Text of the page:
The bill would limit the president's authority to transfer terrorist suspects from the military prison at Guantanamo Bay, Cuba, for one year - a provision similar to current law. That had drawn complaints from the White House.
Election-year politics and changes in society shaped the final measure.
As suicides among active-duty soldiers have accelerated, the bill would allow a commander officer or health profession to ask if a member of the services owns a firearm if they consider the individual at risk for either suicide or hurting others.
Negotiators kept a Senate-passed provision sponsored by Sen. Jeanne Shaheen, D-N.H., that expands health insurance coverage for military women and their dependents who decide to have abortions in cases of rape and incest.
Previously, health coverage applied only to abortions in cases where the life of the mother was endangered.
Democrats argued throughout the election year that Republicans were waging a "war on women" over contraception and abortion, a charge the GOP denied. Democrats and Obama held a clear edge with female voters in the election and some Republicans are reappraising their approach to issues important to women.
Negotiators jettisoned a House provision that would have banned gay marriage on military installations, weeks after the chapel at the U.S. Military Academy at West Point held its first same-sex marriage. A senior Army chaplain conducted the ceremony. The bill does have a conscience clause for chaplains.
The measure includes a 1.7 percent pay raise for military personnel.
The legislated sanctions would hit Iran's energy, shipping and shipbuilding sectors as well as Iran's ports, blacklisting them as "entities of proliferation concern." The bill would impose penalties on anyone caught supplying precious metals to Iran, and sanctions on Iranian broadcasting.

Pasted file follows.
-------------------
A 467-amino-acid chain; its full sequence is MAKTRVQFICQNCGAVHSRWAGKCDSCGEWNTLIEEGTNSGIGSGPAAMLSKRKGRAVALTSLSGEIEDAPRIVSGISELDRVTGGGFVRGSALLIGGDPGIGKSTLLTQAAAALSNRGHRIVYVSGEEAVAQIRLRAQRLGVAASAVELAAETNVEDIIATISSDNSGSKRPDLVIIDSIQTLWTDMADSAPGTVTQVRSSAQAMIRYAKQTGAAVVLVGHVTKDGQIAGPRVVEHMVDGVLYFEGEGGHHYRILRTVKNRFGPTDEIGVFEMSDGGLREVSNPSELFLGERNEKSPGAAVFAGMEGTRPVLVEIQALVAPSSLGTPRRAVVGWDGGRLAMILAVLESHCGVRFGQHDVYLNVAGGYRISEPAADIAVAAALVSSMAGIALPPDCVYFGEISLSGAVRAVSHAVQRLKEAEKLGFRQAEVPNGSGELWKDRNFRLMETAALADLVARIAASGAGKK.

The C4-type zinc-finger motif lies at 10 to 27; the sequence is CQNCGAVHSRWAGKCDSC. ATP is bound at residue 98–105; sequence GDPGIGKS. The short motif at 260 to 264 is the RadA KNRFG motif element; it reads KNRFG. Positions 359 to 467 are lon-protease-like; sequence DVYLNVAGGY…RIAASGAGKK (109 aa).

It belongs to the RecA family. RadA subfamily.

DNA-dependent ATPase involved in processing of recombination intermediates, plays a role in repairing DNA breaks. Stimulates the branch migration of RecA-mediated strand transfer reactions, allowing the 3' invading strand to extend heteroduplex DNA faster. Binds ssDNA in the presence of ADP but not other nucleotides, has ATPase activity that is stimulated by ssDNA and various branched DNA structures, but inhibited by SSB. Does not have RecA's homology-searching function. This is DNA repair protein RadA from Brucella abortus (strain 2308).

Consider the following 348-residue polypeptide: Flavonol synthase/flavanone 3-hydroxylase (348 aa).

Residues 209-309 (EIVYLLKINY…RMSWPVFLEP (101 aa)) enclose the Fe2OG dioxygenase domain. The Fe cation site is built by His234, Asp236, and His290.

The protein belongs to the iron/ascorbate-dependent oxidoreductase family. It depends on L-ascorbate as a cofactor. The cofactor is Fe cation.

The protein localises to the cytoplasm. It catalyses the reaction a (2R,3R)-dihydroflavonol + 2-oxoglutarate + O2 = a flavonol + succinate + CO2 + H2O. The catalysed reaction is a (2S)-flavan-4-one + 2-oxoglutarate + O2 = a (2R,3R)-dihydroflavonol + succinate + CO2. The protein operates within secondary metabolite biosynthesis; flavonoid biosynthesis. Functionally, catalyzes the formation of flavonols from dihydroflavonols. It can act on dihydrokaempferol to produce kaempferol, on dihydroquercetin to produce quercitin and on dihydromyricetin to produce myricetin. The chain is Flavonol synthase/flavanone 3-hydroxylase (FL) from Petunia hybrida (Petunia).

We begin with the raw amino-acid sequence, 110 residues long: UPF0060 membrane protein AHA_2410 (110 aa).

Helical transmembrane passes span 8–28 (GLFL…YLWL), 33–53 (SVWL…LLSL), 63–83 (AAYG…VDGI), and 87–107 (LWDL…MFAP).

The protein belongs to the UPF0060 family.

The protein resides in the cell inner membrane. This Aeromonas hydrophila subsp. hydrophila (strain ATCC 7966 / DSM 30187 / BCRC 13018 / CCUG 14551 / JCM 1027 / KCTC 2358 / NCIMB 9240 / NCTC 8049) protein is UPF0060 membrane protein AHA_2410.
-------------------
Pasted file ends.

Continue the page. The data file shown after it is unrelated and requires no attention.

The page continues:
The bill eliminated a House provision barring the military from buying alternative fuels if the cost exceeds traditional fossil fuels, a measure that had drawn a veto threat. Instead, negotiators said the Pentagon could do so as long as the Energy and Agriculture departments make their financial contributions to the work.
The bill also watered down a House effort to require construction of an East Coast missile defense site, instead pressing the Pentagon to study three possible locations.
Months after the attack on the U.S. Consulate in Benghazi, Libya, that killed Ambassador Chris Stevens and three other Americans, the bill would provide an additional 1,000 Marines for embassy security.
Reacting to relentless violence in Syria, the bill would require the Pentagon to report to Congress on possible military options.
The bill would authorize nearly $480 million for U.S.-Israeli missile defense, including $211 million for Iron Dome, the system designed to intercept short-range rockets and mortars fired by Palestinian militants from Gaza at southern Israel.
The agreement retained a Senate provision that stops the Pentagon from sending additional spies overseas until Congress has answers about the cost and how the spies would be used.